Critical to the success of many wind tunnel test programs is the ability to capture information about the acoustic and aerodynamic flow fields surrounding the model under test. NRC has developed a number of traversing systems which provide efficient and accurate measurements of these important flow parameters.
All traversing systems operate under closed-loop servo controlled systems enabling rapid and accurate positioning of measuring instruments and probes. Many traverse systems are multi-axis. Results are processed and displayed via graphical software interfaces immediately following the run so that clients can access this important information in a timely fashion, allowing critical decisions to be made without undue delay.
In the 9 m wind tunnel a six-meter long array of five-hole probes is mounted on a single axis traverse capable of six meters of travel. This system allows a 6 m x 6 m cross-flow plane to be surveyed in about 20 minutes, yielding quantitative information about three orthogonal flow velocity components. The entire traverse system can be re-positioned in a stream-wise direction to study the development of wakes and vortices. The 9 m wind tunnel also possesses a 2 m high wake rake with the same instrumentation, capable of finer resolution of the flow field.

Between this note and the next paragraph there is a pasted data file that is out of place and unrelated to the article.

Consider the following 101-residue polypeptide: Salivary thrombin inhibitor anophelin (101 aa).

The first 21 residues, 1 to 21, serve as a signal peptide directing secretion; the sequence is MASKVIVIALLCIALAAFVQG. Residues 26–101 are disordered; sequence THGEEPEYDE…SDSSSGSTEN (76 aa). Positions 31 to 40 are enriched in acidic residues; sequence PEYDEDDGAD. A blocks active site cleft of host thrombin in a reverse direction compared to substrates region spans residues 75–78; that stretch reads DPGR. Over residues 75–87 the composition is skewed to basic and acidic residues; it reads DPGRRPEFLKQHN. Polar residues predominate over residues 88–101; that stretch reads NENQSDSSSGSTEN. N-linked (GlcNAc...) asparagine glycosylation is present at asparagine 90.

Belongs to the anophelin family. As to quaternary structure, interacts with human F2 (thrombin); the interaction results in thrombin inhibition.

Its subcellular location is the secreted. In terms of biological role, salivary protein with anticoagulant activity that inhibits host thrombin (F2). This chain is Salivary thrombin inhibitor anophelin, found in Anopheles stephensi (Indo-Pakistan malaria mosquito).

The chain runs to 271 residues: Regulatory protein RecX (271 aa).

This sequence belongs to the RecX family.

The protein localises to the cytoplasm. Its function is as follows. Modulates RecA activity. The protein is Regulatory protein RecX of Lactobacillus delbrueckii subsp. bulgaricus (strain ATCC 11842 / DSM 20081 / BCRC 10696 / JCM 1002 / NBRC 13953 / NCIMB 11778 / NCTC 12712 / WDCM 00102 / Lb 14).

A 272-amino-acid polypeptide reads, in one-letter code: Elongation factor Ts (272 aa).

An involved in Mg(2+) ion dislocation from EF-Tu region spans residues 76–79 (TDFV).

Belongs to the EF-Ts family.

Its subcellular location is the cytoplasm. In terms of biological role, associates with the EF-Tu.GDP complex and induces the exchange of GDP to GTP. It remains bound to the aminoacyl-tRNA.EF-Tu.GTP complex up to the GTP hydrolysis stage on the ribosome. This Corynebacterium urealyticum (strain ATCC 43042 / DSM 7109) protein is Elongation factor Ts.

A two-axis traversing system is available in the open circuit propulsion and icing wind tunnel. This system is again capable of surveys in planes normal to the free stream direction, and can be re-positioned in a stream-wise direction.
In the 2 m x 3 m wind tunnel there are several traversing systems. A roof-mounted system with four degrees of freedom is capable of conducting surveys in polar coordinates behind yawed propellers for example. A second roof-mounted traversing system is designed to survey wakes behind scale-model surface vehicles mounted on the groundboard.
In the trisonic blowdown wind tunnel a single axis vertical traverse is often used behind models in the 2D insert. This system has been optimized to work effectively in the demanding conditions that transonic testing creates. The system is used to provide momentum deficit measurements to estimate drag, and to determine shedding frequencies behind bluff bodies.
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